In order to highlight the difficulty of caregivers, especially spouses of dementia patients, Dey referred to the results of a study led by Johns Hopkins University, Utah State University and Duke University, which says that husbands or wives who care for spouses with dementia are six times more likely to develop dementia than those whose spouses don’t have it. The increased risk was at par with the power of a gene variant known to increase susceptibility to alzheimer’s disease. This reflects the necessity for dementia care centres, need for the welfare of patients as well as relief to caregivers.

Stuck in bureaucracy

Under the National Mental Health Programme (NMHP), the government is implementing the district mental health programme in 232 districts of the country for management of mental disorders, which include treatment for behavioural and psychological symptoms of dementia. However, Nimesh Desai, director, the Delhi-based Institute of Human Behaviour and Allied Sciences (IHBAS), says that the policy does not properly cover dementia care. “There is no arrangement for a full spectrum of services for dementia. The given services are touched upon and left there, without any effort to develop them. In conditions like dementia, treatment falls under two areas, medical and social, and services need to be provided accordingly,” he says.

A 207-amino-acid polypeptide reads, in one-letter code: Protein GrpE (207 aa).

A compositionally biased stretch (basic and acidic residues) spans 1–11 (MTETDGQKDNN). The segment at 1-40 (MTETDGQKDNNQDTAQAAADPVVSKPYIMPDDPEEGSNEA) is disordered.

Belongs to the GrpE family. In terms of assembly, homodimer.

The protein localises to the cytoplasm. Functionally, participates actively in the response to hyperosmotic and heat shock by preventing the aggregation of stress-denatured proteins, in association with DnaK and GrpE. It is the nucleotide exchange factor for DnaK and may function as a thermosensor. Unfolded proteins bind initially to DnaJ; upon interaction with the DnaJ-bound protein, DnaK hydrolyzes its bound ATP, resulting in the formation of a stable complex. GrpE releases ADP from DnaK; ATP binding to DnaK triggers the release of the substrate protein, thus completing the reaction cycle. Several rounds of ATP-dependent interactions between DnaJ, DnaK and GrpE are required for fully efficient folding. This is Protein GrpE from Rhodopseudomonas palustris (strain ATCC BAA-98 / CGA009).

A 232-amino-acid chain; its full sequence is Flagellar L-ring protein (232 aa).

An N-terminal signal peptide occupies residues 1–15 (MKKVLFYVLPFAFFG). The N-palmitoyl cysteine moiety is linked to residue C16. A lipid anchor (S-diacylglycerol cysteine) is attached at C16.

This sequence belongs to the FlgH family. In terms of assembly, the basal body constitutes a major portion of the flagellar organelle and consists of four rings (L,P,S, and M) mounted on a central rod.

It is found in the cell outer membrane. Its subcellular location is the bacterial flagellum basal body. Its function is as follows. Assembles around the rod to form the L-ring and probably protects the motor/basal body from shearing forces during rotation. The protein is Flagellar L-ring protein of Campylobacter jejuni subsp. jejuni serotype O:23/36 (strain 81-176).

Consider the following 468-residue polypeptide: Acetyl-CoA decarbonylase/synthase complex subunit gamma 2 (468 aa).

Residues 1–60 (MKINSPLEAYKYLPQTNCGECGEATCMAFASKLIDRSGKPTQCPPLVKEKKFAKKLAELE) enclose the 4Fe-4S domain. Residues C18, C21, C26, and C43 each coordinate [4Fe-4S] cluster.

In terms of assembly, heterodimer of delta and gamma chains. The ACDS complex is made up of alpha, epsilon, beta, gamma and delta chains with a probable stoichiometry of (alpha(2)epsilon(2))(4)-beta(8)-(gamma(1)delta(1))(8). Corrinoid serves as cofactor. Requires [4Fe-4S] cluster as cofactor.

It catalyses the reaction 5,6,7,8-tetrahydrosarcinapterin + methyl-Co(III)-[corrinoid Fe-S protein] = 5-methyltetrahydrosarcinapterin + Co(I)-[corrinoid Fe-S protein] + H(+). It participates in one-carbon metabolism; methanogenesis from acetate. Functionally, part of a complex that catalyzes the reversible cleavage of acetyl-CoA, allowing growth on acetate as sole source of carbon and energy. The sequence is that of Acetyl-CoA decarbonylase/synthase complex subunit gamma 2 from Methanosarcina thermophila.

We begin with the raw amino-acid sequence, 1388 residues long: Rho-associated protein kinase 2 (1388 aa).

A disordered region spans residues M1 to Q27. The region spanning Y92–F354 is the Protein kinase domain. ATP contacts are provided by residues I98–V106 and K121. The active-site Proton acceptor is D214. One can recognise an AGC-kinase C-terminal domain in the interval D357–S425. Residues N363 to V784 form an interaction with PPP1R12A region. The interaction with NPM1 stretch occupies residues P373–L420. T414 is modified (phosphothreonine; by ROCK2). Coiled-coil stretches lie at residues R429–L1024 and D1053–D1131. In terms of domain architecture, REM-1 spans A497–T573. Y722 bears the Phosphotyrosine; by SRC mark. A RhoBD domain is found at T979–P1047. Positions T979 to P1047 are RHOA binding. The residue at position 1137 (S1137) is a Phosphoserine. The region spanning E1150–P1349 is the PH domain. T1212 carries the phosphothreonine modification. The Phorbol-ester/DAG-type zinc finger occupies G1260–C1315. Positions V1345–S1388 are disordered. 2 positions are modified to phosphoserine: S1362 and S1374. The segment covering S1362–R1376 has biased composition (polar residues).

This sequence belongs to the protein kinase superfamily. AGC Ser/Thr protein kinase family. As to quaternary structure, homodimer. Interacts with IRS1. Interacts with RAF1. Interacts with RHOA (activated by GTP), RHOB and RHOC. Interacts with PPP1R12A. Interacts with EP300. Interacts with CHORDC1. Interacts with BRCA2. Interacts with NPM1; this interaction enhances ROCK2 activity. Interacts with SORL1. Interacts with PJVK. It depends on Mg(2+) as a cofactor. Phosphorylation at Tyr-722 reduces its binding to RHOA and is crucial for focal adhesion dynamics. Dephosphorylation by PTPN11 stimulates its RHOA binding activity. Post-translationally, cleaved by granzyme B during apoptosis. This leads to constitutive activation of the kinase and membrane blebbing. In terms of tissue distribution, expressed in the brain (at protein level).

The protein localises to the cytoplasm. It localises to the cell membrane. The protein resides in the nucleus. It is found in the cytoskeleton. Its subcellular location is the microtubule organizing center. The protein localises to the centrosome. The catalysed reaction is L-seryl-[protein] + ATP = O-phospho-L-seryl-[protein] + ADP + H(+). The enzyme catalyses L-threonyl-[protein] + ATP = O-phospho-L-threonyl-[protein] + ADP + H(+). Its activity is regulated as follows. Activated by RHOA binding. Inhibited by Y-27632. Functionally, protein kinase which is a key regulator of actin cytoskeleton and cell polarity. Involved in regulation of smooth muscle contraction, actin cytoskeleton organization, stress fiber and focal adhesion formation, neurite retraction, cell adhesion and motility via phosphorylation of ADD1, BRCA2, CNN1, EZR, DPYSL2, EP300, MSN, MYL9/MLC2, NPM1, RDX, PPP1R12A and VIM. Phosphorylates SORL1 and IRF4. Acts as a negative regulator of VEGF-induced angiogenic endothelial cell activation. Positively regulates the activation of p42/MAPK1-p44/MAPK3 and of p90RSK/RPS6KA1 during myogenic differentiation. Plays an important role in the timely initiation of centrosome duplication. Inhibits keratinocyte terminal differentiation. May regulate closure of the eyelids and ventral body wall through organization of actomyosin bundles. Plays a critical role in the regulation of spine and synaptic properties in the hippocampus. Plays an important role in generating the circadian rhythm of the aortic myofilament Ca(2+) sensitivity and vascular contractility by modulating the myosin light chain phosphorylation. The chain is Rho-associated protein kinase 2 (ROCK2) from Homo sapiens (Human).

“In 2008, the ministry of social justice and empowerment started an integrated programme for older persons (IPOP). The scheme provides for assisted living facility like setting up specialised day-care centres covering 20 patients per month. But not much work has been done. The National Policy for Senior Citizens, 2011, is still underway, and hopefully it will come out soon,” says R Narendhar, executive director, ARDSI. The national policy has provisions for special programmes to increase awareness for early detection and care of those with dementia.

Though schemes and policies have been put in place on paper, on ground, they have been caught in the cobweb of bureaucracy. In 2010, MoHFW had launched a national programme for health care of the elderly (NPHCE) at 100 district hospitals. It included setting up research institutes for dementia and alzheimer’s, support to regional geriatric centres and rehabilitation units. “So far, the target has not been achieved. Also, it was announced by the previous government; the present government has no interest in health,” he adds.

Dey says, “While there has been a lot of talk about NMHP and NPHCE for the last five years, the ground level implementation is rather dismal. While there is plenty of allocation by the government, in most years the money goes unspent.” Moreover, there are not enough institutes and courses in the country pertaining to the study and treatment of this syndrome. Narendhar says that the geriatric course is relatively new. Only two government colleges offer specialisation in it; one is AIIMS, Delhi, and another is Kilpauk medical college, Chennai.